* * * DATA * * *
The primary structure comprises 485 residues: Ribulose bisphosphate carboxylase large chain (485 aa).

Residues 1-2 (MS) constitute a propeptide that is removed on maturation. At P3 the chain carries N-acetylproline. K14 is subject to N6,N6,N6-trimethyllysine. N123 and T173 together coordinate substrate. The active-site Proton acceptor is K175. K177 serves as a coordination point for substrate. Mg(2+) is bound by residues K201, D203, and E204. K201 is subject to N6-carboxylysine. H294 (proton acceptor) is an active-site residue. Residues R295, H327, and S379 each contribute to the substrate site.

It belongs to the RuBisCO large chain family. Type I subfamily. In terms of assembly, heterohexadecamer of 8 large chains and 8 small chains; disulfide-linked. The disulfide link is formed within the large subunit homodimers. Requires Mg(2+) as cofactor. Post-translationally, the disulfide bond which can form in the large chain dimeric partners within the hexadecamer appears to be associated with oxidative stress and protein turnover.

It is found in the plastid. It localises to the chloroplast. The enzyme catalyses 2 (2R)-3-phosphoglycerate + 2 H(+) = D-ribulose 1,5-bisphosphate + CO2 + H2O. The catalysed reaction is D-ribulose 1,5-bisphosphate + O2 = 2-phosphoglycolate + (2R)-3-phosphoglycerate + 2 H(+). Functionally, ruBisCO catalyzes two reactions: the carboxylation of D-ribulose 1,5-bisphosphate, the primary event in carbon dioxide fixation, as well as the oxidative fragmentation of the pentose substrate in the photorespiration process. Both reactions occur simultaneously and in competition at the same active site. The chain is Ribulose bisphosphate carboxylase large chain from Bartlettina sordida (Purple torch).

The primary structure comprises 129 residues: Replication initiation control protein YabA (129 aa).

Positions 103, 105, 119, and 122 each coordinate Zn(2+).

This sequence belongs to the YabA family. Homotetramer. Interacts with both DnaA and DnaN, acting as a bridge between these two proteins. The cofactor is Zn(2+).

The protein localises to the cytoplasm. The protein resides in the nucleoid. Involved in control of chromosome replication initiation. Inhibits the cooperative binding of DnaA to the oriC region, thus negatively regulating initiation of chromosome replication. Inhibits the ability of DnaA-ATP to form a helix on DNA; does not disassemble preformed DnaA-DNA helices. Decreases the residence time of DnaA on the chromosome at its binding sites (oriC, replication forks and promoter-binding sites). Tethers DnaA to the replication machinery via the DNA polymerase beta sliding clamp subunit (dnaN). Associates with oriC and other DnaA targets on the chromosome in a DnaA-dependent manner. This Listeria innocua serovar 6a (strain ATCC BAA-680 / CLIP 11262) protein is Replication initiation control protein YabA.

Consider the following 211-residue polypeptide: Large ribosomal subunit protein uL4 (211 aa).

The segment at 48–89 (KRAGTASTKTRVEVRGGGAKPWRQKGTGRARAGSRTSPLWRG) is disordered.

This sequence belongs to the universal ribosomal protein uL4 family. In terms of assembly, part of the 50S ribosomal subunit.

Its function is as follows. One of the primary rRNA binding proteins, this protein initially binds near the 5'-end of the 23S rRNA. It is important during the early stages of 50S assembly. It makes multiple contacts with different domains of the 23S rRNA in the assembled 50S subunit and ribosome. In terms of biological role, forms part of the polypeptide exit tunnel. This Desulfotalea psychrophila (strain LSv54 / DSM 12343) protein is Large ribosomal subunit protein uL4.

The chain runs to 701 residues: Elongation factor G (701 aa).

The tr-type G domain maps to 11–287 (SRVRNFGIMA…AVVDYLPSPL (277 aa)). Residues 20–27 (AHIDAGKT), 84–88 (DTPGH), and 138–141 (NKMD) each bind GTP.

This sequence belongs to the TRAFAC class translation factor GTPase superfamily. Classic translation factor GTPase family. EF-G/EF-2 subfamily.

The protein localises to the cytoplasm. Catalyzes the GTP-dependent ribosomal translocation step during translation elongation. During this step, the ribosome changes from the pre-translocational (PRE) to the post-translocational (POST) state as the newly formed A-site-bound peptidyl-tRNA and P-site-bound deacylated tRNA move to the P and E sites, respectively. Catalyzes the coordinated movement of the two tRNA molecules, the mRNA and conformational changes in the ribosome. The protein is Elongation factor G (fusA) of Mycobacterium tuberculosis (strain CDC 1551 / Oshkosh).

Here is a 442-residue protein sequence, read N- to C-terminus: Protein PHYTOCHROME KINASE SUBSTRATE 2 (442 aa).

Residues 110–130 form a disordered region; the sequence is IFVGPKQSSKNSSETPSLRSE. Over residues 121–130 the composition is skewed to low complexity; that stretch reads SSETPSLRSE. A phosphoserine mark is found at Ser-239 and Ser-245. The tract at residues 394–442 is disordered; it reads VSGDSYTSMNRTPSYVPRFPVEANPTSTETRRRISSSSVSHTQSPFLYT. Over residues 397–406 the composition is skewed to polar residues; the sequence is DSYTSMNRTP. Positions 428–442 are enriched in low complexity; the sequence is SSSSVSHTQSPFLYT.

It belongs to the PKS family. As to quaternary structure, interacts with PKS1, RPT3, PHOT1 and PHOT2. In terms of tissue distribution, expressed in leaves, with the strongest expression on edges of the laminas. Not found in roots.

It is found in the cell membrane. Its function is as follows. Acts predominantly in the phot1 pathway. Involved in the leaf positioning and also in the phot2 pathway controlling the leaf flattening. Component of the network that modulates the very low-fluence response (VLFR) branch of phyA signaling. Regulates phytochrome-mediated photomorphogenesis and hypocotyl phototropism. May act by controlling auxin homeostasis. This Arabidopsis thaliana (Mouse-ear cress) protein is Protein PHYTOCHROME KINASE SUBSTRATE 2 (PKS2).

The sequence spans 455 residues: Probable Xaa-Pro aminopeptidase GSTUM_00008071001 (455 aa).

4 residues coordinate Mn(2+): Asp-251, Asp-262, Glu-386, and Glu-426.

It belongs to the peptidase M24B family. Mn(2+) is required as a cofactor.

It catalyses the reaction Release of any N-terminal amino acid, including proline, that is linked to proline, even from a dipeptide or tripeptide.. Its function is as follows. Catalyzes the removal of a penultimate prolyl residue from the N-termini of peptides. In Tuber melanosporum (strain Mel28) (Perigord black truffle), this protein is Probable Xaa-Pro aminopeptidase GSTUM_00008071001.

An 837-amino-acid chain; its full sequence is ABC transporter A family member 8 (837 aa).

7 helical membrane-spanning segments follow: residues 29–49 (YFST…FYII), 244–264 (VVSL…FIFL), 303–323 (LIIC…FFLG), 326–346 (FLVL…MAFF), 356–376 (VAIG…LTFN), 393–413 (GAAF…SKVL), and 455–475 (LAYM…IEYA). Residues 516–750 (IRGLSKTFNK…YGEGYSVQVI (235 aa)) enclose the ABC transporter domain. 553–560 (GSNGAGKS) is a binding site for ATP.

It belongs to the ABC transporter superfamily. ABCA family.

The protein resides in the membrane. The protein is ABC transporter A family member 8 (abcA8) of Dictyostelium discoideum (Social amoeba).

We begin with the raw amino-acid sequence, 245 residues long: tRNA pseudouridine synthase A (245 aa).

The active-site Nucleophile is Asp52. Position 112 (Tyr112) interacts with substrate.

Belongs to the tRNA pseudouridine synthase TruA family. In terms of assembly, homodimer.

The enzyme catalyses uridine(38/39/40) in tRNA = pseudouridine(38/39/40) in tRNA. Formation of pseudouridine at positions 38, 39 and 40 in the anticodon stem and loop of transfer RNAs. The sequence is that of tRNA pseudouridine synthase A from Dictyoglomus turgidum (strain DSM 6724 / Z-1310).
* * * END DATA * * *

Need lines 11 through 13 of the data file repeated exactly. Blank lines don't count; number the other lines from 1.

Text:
This sequence belongs to the universal ribosomal protein uL4 family. In terms of assembly, part of the 50S ribosomal subunit.

Its function is as follows. One of the primary rRNA binding proteins, this protein initially binds near the 5'-end of the 23S rRNA. It is important during the early stages of 50S assembly. It makes multiple contacts with different domains of the 23S rRNA in the assembled 50S subunit and ribosome. In terms of biological role, forms part of the polypeptide exit tunnel. This Desulfotalea psychrophila (strain LSv54 / DSM 12343) protein is Large ribosomal subunit protein uL4.

The chain runs to 701 residues: Elongation factor G (701 aa).